Edward Snowden, the man who recently leaked NSA secrets to the press, allegedly used a USB thumb drive to copy secrets about the PRISM spy program from the US National Security Agency (NSA).
Thumb drives, while very convenient for many purposes, are a huge security risk. They can be easily lost, exposing your information to whomever finds it. And, they can be used to infect computers with malware.
But perhaps the biggest risk is that a trusted IT vendor or employee will download gigabytes of information, pop the thumb drive in their pocket and walk out the door with it. To protect your company there are several options:
Some companies have gone as far as using silicon caulk to fill in the USB ports on their computers. This obviously prevents the use of thumb drives, which may not be practical if you have a company that needs to download large files for PowerPoint presentations, etc.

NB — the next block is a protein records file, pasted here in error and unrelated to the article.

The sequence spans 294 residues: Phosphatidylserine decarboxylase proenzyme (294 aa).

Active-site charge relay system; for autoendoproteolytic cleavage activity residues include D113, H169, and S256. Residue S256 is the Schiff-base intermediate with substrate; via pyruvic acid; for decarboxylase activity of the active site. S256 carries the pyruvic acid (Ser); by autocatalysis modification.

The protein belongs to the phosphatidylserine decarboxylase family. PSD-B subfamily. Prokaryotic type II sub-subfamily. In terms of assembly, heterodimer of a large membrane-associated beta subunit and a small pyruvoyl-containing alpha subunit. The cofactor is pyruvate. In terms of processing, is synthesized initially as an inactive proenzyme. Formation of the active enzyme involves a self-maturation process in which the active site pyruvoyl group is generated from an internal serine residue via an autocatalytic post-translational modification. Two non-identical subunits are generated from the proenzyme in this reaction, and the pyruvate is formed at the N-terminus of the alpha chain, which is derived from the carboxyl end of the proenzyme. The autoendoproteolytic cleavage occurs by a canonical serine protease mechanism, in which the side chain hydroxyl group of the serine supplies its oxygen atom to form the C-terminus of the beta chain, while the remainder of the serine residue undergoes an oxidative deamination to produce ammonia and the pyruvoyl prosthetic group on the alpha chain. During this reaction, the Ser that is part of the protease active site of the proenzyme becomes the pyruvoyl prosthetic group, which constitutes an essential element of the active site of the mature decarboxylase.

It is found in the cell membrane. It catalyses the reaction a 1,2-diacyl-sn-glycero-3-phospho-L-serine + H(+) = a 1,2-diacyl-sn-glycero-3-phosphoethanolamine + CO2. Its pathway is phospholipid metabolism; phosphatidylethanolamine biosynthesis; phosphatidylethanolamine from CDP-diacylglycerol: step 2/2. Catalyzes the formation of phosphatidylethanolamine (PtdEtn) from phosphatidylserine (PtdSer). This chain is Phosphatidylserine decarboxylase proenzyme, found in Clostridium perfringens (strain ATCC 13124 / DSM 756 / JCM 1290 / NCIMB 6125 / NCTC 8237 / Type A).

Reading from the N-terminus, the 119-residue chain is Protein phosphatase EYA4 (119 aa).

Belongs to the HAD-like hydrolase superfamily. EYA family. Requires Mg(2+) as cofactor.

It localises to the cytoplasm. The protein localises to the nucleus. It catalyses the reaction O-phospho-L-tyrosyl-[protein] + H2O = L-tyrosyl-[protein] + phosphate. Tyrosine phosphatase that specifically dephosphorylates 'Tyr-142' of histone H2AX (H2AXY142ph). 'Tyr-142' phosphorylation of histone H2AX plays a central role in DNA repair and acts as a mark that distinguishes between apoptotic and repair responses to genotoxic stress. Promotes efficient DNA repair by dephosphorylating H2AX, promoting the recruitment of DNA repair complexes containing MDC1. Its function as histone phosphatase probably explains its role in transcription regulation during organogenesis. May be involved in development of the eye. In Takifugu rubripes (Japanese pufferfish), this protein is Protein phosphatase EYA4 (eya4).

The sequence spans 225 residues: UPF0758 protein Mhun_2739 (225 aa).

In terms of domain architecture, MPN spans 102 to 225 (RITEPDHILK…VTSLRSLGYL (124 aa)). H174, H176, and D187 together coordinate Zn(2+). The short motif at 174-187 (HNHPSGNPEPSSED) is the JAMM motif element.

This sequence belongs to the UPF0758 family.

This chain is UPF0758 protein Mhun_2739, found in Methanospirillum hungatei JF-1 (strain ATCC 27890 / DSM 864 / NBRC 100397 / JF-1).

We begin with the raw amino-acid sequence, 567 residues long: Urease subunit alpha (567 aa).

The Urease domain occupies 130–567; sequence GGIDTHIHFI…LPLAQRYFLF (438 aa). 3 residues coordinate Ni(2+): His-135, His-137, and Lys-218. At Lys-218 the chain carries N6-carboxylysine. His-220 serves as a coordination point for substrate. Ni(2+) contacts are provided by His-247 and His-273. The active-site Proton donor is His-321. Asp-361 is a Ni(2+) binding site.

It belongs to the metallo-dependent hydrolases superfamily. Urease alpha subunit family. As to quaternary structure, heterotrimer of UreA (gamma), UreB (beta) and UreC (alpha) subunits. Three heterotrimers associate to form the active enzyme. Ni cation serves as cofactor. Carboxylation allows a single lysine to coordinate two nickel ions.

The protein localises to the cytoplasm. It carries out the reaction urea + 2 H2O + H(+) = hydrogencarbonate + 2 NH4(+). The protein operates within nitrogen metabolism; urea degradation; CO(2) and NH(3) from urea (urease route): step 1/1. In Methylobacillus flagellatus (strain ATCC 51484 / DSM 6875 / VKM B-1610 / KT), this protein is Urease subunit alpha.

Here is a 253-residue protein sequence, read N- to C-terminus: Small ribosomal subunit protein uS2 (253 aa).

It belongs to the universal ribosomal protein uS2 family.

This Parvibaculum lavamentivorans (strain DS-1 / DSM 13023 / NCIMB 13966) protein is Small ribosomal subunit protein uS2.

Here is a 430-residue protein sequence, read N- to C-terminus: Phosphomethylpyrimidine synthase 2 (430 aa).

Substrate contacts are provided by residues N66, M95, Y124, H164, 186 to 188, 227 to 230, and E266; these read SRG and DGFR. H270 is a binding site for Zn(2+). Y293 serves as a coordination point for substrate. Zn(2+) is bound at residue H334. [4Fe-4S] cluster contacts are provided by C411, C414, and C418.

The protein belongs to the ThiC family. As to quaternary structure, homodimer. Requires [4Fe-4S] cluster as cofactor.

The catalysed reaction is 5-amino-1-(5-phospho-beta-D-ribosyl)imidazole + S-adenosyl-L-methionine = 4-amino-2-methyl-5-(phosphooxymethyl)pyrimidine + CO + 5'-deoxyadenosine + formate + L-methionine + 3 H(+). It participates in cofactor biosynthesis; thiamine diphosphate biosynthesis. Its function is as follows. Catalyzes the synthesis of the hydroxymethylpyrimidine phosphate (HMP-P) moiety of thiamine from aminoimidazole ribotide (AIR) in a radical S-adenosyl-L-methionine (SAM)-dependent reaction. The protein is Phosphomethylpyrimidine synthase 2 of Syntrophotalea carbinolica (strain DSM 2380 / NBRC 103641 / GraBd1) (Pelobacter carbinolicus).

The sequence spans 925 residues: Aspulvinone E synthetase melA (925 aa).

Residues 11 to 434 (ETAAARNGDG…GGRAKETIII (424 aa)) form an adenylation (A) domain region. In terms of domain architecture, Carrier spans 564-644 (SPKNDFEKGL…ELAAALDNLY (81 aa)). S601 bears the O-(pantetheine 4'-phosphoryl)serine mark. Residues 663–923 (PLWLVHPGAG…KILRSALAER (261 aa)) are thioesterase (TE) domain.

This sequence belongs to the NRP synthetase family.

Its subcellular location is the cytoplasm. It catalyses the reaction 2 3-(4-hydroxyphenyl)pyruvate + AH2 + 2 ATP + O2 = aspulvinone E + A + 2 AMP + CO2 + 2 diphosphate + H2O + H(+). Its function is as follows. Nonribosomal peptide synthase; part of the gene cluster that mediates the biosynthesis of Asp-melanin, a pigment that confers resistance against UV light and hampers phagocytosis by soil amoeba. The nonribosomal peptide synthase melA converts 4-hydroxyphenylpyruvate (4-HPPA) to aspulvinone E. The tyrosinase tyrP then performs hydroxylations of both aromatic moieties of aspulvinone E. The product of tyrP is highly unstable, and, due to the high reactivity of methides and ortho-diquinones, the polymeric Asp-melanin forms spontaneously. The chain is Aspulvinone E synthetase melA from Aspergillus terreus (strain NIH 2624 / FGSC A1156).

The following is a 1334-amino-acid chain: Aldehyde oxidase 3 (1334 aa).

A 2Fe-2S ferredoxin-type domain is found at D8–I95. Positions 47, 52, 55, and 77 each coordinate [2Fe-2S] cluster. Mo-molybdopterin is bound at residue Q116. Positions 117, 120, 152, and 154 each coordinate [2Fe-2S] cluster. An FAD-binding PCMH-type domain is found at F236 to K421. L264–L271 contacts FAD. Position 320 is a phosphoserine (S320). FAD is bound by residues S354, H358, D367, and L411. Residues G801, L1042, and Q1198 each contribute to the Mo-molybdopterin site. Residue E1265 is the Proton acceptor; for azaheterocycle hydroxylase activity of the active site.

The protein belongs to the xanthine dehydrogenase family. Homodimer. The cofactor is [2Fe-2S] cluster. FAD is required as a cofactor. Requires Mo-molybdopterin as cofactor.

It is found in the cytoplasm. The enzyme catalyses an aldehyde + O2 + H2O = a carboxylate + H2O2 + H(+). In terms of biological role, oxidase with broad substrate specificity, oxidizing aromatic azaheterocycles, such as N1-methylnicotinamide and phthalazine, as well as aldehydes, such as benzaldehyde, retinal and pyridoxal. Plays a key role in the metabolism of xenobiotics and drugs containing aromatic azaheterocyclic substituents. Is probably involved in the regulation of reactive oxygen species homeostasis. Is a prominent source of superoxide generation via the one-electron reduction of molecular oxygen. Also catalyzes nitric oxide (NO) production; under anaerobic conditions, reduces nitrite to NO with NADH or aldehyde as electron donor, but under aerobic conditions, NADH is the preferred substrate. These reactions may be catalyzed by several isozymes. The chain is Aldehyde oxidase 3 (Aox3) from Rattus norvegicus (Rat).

Other companies have begun using alert systems, that alerts the IT department or both the user and the IT department when someone is trying to copy files to a thumb drive. The user is generally prompted to call IT for permission.
Most companies however are using encryption software, which allows the free use of thumb drives, but renders the information meaningless without an encryption key which must be requested from security or management.
We recommend the use of an alert system. Encryption is also a good idea, but encryption can be broken without a key by sophisticated hackers. With the alert system, there is a record of attempts to access information.